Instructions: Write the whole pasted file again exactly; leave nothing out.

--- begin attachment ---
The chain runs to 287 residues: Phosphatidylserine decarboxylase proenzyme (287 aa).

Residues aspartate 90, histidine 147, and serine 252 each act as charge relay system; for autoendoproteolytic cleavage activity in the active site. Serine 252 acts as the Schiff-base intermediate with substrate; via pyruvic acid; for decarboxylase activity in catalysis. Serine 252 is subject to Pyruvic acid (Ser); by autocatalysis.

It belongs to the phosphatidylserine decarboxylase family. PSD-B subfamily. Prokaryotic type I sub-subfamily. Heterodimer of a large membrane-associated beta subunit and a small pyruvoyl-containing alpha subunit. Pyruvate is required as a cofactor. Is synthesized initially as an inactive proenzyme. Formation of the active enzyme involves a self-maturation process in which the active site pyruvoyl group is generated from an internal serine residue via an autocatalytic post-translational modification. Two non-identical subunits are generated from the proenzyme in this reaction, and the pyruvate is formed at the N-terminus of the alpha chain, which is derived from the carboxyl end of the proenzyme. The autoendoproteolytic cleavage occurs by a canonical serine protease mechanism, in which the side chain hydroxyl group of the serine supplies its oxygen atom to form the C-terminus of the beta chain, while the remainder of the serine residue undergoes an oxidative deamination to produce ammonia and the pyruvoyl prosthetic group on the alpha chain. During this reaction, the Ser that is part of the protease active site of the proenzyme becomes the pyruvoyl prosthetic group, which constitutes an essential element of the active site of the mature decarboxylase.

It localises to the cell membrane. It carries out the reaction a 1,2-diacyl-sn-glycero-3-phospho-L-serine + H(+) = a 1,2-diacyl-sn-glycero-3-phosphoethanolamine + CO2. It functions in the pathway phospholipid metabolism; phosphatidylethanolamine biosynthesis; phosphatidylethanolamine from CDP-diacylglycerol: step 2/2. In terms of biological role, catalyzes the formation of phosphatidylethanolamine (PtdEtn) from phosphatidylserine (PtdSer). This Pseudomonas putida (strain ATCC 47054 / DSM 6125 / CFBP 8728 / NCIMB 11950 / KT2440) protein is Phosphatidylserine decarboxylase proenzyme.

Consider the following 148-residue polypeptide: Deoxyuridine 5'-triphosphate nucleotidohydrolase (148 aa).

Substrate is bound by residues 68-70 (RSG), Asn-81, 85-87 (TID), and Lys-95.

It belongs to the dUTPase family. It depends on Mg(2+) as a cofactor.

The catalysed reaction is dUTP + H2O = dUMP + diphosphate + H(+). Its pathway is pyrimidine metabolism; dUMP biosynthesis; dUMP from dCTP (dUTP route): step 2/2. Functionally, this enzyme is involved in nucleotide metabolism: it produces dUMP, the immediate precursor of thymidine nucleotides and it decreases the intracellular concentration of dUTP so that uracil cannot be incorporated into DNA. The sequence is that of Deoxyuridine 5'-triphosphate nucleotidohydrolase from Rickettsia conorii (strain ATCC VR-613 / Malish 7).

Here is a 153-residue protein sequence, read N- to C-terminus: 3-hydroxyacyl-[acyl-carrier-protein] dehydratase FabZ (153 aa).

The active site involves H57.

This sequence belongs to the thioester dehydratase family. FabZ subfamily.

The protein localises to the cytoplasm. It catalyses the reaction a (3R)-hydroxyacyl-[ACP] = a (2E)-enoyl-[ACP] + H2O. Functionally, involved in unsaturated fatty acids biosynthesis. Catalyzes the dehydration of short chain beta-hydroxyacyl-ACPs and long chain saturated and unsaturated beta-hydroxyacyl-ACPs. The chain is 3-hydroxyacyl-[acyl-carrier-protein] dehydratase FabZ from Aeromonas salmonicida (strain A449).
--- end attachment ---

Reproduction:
The chain runs to 287 residues: Phosphatidylserine decarboxylase proenzyme (287 aa).

Residues aspartate 90, histidine 147, and serine 252 each act as charge relay system; for autoendoproteolytic cleavage activity in the active site. Serine 252 acts as the Schiff-base intermediate with substrate; via pyruvic acid; for decarboxylase activity in catalysis. Serine 252 is subject to Pyruvic acid (Ser); by autocatalysis.

It belongs to the phosphatidylserine decarboxylase family. PSD-B subfamily. Prokaryotic type I sub-subfamily. Heterodimer of a large membrane-associated beta subunit and a small pyruvoyl-containing alpha subunit. Pyruvate is required as a cofactor. Is synthesized initially as an inactive proenzyme. Formation of the active enzyme involves a self-maturation process in which the active site pyruvoyl group is generated from an internal serine residue via an autocatalytic post-translational modification. Two non-identical subunits are generated from the proenzyme in this reaction, and the pyruvate is formed at the N-terminus of the alpha chain, which is derived from the carboxyl end of the proenzyme. The autoendoproteolytic cleavage occurs by a canonical serine protease mechanism, in which the side chain hydroxyl group of the serine supplies its oxygen atom to form the C-terminus of the beta chain, while the remainder of the serine residue undergoes an oxidative deamination to produce ammonia and the pyruvoyl prosthetic group on the alpha chain. During this reaction, the Ser that is part of the protease active site of the proenzyme becomes the pyruvoyl prosthetic group, which constitutes an essential element of the active site of the mature decarboxylase.

It localises to the cell membrane. It carries out the reaction a 1,2-diacyl-sn-glycero-3-phospho-L-serine + H(+) = a 1,2-diacyl-sn-glycero-3-phosphoethanolamine + CO2. It functions in the pathway phospholipid metabolism; phosphatidylethanolamine biosynthesis; phosphatidylethanolamine from CDP-diacylglycerol: step 2/2. In terms of biological role, catalyzes the formation of phosphatidylethanolamine (PtdEtn) from phosphatidylserine (PtdSer). This Pseudomonas putida (strain ATCC 47054 / DSM 6125 / CFBP 8728 / NCIMB 11950 / KT2440) protein is Phosphatidylserine decarboxylase proenzyme.

Consider the following 148-residue polypeptide: Deoxyuridine 5'-triphosphate nucleotidohydrolase (148 aa).

Substrate is bound by residues 68-70 (RSG), Asn-81, 85-87 (TID), and Lys-95.

It belongs to the dUTPase family. It depends on Mg(2+) as a cofactor.

The catalysed reaction is dUTP + H2O = dUMP + diphosphate + H(+). Its pathway is pyrimidine metabolism; dUMP biosynthesis; dUMP from dCTP (dUTP route): step 2/2. Functionally, this enzyme is involved in nucleotide metabolism: it produces dUMP, the immediate precursor of thymidine nucleotides and it decreases the intracellular concentration of dUTP so that uracil cannot be incorporated into DNA. The sequence is that of Deoxyuridine 5'-triphosphate nucleotidohydrolase from Rickettsia conorii (strain ATCC VR-613 / Malish 7).

Here is a 153-residue protein sequence, read N- to C-terminus: 3-hydroxyacyl-[acyl-carrier-protein] dehydratase FabZ (153 aa).

The active site involves H57.

This sequence belongs to the thioester dehydratase family. FabZ subfamily.

The protein localises to the cytoplasm. It catalyses the reaction a (3R)-hydroxyacyl-[ACP] = a (2E)-enoyl-[ACP] + H2O. Functionally, involved in unsaturated fatty acids biosynthesis. Catalyzes the dehydration of short chain beta-hydroxyacyl-ACPs and long chain saturated and unsaturated beta-hydroxyacyl-ACPs. The chain is 3-hydroxyacyl-[acyl-carrier-protein] dehydratase FabZ from Aeromonas salmonicida (strain A449).